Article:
The Environmental Law Institute is proud to announce that U.S. Senators Mark Udall of Colorado and Tom Udall of New Mexico will be the joint recipients of the 2009 ELI Award for Achievement in Environmental Law, Policy, and Management. The award honors each of them—who are first cousins—for advancing environmental protection in their professional and public service activities. The Senators will receive the award at the 2009 ELI Award Dinner on October 29, 2009 at the Omni Shoreham Hotel in Washington, DC.
“ELI’s decision to honor Senators Mark and Tom Udall at its 40th Anniversary Dinner recognizes the legacy of the past as well as the challenges of the present and future,” stated ELI President, Leslie Carothers. “The two new Senators follow in the footsteps of their fathers who received the ELI Award in 1993.” Mark’s father, Morris “Mo” Udall served in the U.S. House of Representatives for 30 years and ran for the Democratic nomination for President in 1976. Tom’s father, Stewart Udall, served as Secretary of the Interior under U.S. Presidents Kennedy and Johnson. The elder Udalls inculcated the principles of environmental stewardship in their sons when the modern environmental movement was new and served as role models for their future careers and environmental leaders.
Before being elected to the U.S. Senate in 2008, Mark Udall represented Colorado’s second Congressional District for five terms, beginning in 1999. Regarded as a national leader on renewable energy, he worked to put Colorado at the forefront of sustainable energy development. In 2004, he successfully co-chaired a campaign to pass Colorado's first Renewable Electricity Standard (RES), which requires power companies to use more alternative energy sources. In 2007, the House of Representatives twice passed an RES championed by both Mark and Tom Udall. He is currently campaigning to enact a national RES in the Senate, where he sits on the Committee for Energy and Natural Resources and chairs the National Parks Subcommittee.
Through the years, his inclusive and bipartisan approach has led to a number of other legislative achievements, including legislation to reduce wildfire risk and bark-beetle infestation, promoting renewable energy and the green energy economy. Mark also led successful efforts to pass the James Peak Wilderness Bill and transform the Rocky Flats Nuclear Weapons facility into a National Wildlife Refuge.
His legislative agenda is strongly reflected in his personal life. In the early 1970s, Mark began a long and successful career with the Colorado Outward Bound School, which teaches interpersonal wilderness survival and leadership skills to people of all ages. He served as an educator from 1975-85 and as the director from 1985-95. Mark is also an avid mountaineer and has climbed or attempted some of the world’s most challenging peaks, including Mt. Everest.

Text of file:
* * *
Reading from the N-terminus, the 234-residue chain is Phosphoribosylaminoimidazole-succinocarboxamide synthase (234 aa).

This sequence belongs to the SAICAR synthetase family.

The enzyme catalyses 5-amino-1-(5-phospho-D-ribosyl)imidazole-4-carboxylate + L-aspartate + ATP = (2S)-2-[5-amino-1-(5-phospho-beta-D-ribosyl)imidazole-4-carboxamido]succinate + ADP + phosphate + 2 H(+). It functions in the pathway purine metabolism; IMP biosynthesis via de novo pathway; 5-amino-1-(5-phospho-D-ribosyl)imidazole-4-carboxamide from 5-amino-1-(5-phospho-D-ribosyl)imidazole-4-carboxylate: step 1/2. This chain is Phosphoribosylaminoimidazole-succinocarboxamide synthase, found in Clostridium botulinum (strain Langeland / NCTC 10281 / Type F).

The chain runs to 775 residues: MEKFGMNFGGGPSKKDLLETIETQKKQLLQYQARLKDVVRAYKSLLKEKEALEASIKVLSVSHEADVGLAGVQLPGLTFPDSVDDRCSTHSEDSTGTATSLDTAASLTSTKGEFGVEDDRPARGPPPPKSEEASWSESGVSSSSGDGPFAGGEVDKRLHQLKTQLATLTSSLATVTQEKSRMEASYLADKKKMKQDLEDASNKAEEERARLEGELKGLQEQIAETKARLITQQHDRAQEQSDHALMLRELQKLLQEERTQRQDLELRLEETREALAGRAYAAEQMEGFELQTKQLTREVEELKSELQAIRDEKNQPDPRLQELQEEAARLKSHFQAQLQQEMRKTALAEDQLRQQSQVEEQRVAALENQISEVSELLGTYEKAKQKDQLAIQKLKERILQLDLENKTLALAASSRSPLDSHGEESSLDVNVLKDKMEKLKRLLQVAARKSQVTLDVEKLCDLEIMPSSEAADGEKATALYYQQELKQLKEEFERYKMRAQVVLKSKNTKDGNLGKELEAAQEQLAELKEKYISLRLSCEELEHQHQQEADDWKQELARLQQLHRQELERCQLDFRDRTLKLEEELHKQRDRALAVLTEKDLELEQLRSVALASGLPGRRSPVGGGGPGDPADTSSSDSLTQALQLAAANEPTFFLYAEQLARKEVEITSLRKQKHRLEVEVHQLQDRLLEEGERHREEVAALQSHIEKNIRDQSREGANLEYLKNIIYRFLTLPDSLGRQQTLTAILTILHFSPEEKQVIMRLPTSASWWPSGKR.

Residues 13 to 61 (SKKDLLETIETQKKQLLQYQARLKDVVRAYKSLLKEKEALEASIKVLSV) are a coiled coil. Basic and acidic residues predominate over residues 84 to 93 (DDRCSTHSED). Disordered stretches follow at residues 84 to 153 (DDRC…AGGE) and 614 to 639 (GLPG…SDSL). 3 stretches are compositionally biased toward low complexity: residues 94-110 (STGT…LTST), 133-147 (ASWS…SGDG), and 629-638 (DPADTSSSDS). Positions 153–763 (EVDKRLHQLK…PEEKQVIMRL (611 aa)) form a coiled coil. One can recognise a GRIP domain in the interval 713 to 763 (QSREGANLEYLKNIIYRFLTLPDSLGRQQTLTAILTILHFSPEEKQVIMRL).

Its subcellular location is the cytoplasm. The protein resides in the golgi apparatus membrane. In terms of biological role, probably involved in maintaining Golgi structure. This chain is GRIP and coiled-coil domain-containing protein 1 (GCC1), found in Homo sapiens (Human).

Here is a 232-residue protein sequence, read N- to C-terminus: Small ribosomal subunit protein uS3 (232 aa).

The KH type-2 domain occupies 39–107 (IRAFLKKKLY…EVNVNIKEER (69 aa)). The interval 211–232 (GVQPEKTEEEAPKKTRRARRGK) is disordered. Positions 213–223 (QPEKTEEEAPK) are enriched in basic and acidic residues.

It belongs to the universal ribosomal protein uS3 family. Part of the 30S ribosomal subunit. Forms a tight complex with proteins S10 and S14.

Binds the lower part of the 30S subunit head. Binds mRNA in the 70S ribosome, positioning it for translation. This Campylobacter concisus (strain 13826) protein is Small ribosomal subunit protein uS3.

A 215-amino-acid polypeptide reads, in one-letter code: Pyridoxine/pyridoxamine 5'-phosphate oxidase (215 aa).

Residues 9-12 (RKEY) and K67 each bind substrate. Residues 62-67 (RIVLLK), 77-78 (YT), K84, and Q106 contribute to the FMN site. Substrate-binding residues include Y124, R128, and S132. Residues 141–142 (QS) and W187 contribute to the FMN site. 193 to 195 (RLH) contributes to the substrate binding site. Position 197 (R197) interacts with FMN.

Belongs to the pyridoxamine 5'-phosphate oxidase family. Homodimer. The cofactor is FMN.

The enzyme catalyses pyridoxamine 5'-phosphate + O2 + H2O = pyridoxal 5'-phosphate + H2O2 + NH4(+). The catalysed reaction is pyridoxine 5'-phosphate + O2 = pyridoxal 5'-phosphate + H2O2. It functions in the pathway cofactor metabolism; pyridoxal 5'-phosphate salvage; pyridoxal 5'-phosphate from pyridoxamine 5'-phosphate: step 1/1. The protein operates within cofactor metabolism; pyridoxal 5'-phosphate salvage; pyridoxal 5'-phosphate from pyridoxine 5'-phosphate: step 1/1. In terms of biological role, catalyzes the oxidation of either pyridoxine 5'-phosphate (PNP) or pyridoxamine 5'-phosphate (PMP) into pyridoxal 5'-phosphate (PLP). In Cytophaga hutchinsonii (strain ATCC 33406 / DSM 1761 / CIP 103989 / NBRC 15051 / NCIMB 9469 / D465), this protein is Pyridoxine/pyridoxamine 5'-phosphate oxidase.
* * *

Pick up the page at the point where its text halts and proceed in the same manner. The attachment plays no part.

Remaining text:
In 2008, Tom Udall was elected to the Senate from New Mexico after 10 years of representing the state in the U.S. House of Representatives. He had also served as the state’s Attorney General for eight years prior to his election to the House and as the Chief Counsel to the New Mexico Department of Health and Environment during the 1980s.
In his role on the U.S. Senate Environment and Public Works Committee, Tom continues his important work on energy and environment issues begun during his tenure in the House. On the Indian Affairs Committee, he also carries on his longtime mission of helping shape programs of special concern to Native Americans, including economic development, trust responsibilities, land management, Indian education, health and loan programs.
Tom also carries with him an impressive portfolio of environmental achievements. As Chief Counsel to the New Mexico Department of Health and Environment, Tom fought for stronger environmental and health protections. Later, as the state’s Attorney General, he pushed hard for having criminal penalties in place dealing with air quality, water quality, and hazardous waste. New Mexico had very few criminal penalties on the books that dealt with environmental laws before Tom became AG. While in the U.S. House of Representatives, Tom wrote and passed a bill—also supported by Mark Udall—to establish a national renewable electricity standard to create good jobs, reinvigorate our economy and reduce global warming.
One of his most notable victories was his shepherding through Congress of the 2005 Ojito Wilderness Act. The Ojito Wilderness contains approximately 11,000 acres and is characterized by dramatic land formations and rock structures, multi-colored badlands, as well as a multitude of cultural, archaeological, and paleontological sites. The Pueblo of Zia recognizes numerous sites of religious and cultural significance in Ojito, as well as the surrounding wild lands.